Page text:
He thinks the tool has been unfairly criticized by people who think it’s meant to dictate a sentence. “It’s not about more punishment or different punishment,” he said. “It’s about looking at what kind of needs the offender has.” A closer look at someone who scores very high, for example, could reveal a history of substance dependency which would be exacerbated by time in prison. In theory, the judge would use that information to recommend an alternative such as residential addiction treatment.
But critics argue that in practice it could lead to an opposite outcome. Just labeling a person high-risk inherently clouds a judge’s perception of that person and “will impact sentences greatly,” Houldin said.
Opponents are particularly concerned about the fact that the tool uses prior arrests in its definition of recidivism. Critics say that low-income and minority neighborhoods are often over-policed, so people who live there are more likely to have been arrested—even if never convicted. By the commission’s own analysis, the instrument predicts that Black offenders are a full 11 percentage points more likely to reoffend than are their white counterparts.
Bergstrom said that he appreciated the concern for using number of arrests but said, “I’m not sure how we can develop an instrument, which we’re required to do, if we can’t use criminal justice data or demographic data.”
This gets to the core of the argument against these tools. “We are not eliminating bias from the decision making, we’re embedding it even deeper,” said Hannah Jane Sassaman, a Soros Justice Fellow studying risk assessment. “It’s really important for jurisdictions to go through the extraordinary culture change,” to create a more equitable justice system, Sassaman says. She fears that predictive instruments will give jurisdictions political cover to seem like they’re making changes without truly reforming.
Rather than trying to identify high- and low- risk defendants, Sassaman suggests, every defendant’s history should be considered in court. “We need to be encouraging judges, and giving them more resources, to ask about a person’s humanity,” she said. Pre-sentencing investigations “should be whole and complete.” This would enable a judge to consider in every case whether prison time is an appropriate sanction.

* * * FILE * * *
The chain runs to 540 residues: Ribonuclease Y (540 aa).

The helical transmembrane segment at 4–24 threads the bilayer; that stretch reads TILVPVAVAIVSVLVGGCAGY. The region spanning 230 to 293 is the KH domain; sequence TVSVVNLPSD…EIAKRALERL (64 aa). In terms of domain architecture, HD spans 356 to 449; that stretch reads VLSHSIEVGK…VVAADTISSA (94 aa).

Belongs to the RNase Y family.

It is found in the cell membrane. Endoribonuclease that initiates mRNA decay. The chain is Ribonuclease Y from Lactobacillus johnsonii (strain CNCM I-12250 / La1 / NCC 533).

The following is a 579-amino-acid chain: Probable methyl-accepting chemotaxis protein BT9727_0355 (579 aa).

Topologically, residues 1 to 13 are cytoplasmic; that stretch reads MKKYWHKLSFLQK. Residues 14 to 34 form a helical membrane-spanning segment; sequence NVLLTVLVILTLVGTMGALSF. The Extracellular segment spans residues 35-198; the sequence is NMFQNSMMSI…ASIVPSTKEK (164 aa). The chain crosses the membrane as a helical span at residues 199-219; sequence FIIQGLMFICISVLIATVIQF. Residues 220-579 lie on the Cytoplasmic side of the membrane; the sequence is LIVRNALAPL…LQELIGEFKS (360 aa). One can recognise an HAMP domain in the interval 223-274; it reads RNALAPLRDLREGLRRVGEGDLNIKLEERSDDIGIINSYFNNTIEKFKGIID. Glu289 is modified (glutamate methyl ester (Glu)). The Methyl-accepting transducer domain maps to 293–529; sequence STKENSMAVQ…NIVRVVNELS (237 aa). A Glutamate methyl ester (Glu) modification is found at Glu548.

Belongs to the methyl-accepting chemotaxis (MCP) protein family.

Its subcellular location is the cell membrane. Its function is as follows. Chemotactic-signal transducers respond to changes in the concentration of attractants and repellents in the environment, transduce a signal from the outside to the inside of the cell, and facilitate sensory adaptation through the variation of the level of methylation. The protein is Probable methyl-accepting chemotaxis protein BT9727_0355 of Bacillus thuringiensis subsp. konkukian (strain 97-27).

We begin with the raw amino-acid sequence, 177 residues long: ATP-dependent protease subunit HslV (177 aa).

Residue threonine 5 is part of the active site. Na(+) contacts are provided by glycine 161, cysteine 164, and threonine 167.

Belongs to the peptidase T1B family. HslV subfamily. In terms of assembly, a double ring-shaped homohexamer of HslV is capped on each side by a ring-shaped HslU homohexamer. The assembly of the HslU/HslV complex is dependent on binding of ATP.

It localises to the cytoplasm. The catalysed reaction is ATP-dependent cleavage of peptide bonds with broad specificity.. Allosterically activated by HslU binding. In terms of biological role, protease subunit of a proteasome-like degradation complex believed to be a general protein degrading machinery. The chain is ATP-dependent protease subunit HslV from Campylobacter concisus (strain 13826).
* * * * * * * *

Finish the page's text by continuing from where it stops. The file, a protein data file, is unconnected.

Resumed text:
Nationally, there is scant research on how effective predictive algorithms are at reducing prison and jail populations. While the implementation of such tools are often heralded as advances, they may do little in practice. One of the few published studies examined Kentucky’s use of a pretrial risk assessment tool. It found that there was only a small increase in pretrial release, and that over time “judges returned to their previous habits.” Within a couple of years, the study found, the pretrial release rates in Kentucky were actually lower than they were before the tool was implemented, and lower than the national average.
Douglas Marlowe, chief of science, law, and policy at the National Association of Drug Court Professionals, trains judges on how to use predictive tools. In his view, one of the biggest problems with the tools comes down to semantics. “Risk, need, responsivity. These are the least understood terms in the criminal justice system. You won’t get five people to agree on the definition,” he said. When a judge sees that a person is “high-risk” or “high-need,” his or her reaction could be to give the person a longer sentence. But, Marlowe explains, depending on the individual circumstance, this could be the polar opposite of what the score indicates. “High-risk could mean that this person really needs residential treatment, and not prison at all,” he said. He suggested that practitioners “strike the word ‘risk’ from the criminal justice lexicon and replace it with ‘prognosis.’”
Marlowe sees the use of algorithms in the criminal justice system as inevitable, which he considers a positive development. But, he cautions, judges need to be rigorously trained and their conduct must be scrutinized. “You don’t just throw a tool at a problem and then move on,” he said. Using an analogy from the medical field, he added: “A scalpel in the hands of a layman is a knife.”